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Safeway employees donated more than 1 million volunteer hours in 2012

BY Michael Johnsen

PLEASANTON, Calif. — Safeway on Thursday announced that its employees gave more than 1 million hours of volunteer service to their neighborhoods and communities in 2012 – surpassing the company’s goal for the second consecutive year and reinforcing a long-standing culture of volunteerism.

"We are proud of and thankful for our employees who chose to make a difference in their community in 2012," stated Larree Renda, Safeway EVP and chair of The Safeway Foundation. "The response and gratitude we have received from charities and other organizations that benefit from our employees’ volunteer efforts show we are making a visible and tangible impact in communities we serve.

2012 marks the second year Safeway’s 175,000 employees contributed more than 1 million hours of volunteer service. While volunteerism had long been part of Safeway’s culture, the company undertook a formal initiative in 2010 to build on efforts already underway and assist employees who wanted to find activities and organizations that best suit their interests and talents.

Through its volunteer initiative, Safeway set out to encourage additional volunteer efforts and recognize employees who give a significant amount of time to various causes. Through a partnership with Volunteer Match, an organization that provides businesses with Web-based solutions to facilitate and track volunteer engagement at local and national levels, Safeway employees can find volunteer opportunities in their communities that meet their specific interests, talents and availability.

Examples of volunteer activities performed by Safeway employees include participating in charity half-marathons/walkathons, coaching little league sports teams, leading park and marine cleanup days, preparing hot meals at food pantries, helping the needy obtain social services and remodeling homes for people with disabilities.

 

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Study: Misconceptions about antibiotics linked to poor health literacy levels in Latino population

BY Antoinette Alexander

NEW YORK — A recent study found that poor heath literacy among Latino parents is associated with incorrect beliefs on the proper use of antibiotics, particularly for upper respiratory infections, which can lead to an increase in antimicrobial resistance.

Conducted in the predominantly Hispanic neighborhoods of upper Manhattan where “bodegas” offer easy access to unregulated antibiotics, the study by researchers at the Columbia University School of Nursing and Department of Pediatrics found that 1-out-of-3 participants had poor health literacy when measured by reading comprehension, and even lower scores when measured by numerical proficiency. In addition, those with inadequate health literacy levels held incorrect beliefs about the use of antibiotics.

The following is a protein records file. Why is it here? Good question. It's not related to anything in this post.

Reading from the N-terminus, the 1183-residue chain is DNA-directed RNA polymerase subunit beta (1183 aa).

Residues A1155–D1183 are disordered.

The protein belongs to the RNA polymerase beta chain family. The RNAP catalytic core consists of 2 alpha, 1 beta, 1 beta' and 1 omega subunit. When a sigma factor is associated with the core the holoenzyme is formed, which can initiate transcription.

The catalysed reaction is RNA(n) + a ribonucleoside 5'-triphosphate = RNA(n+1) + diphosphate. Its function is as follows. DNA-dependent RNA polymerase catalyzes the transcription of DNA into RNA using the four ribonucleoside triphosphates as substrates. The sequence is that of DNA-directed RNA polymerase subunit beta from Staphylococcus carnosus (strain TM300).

Latinos are more likely to take antibiotics without a prescription, previous research has shown, since many have emigrated from countries where it is common to buy antibiotics over the counter without a prescription, according to the study. URIs are caused by viral infections and are not responsive to antibiotics, which are used to treat bacteria-borne illness.

Evidence suggests that Latino parents with limited English proficiency are more likely to have inadequate health literacy. In addition, Latino parents have been shown to be significantly more likely to expect antibiotic treatment for a child in comparison with non-Hispanic white parents, according to the study.

 “Injudicious use of antibiotics, including antimicrobial treatment of viral URI in pediatric settings, has contributed to the public health threat of antimicrobial resistance,” wrote the study’s lead author Ann-Margaret Dunn-Navarra of the Columbia University School of Nursing. "Enhanced parent education on appropriate antibiotic treatment is critical if the health disparities in children of minority families are going to be corrected.”

 

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New gel makes toilet paper emulate wet wipes, manufacturer says

BY Alaric DeArment

CANTON, Mass. — A new product is designed to make toilet paper mimic wet wipes while being easier to flush.

Fresh Dab, introduced by a company of the same name, is a gel applied to toilet paper, which the company said would allow for better removal of residue than toilet paper alone, while also allowing toilet paper to break down as it normally would, unlike wet wipes that can clog sewage and septic systems.

The gel is made from natural ingredients often used to treat and clean skin, such as aloe vera, witch hazel, willow and rooibos.

The gel is available at a list price of $7.99 in 8-oz. bottles, each containing up to 200 dabs.

 

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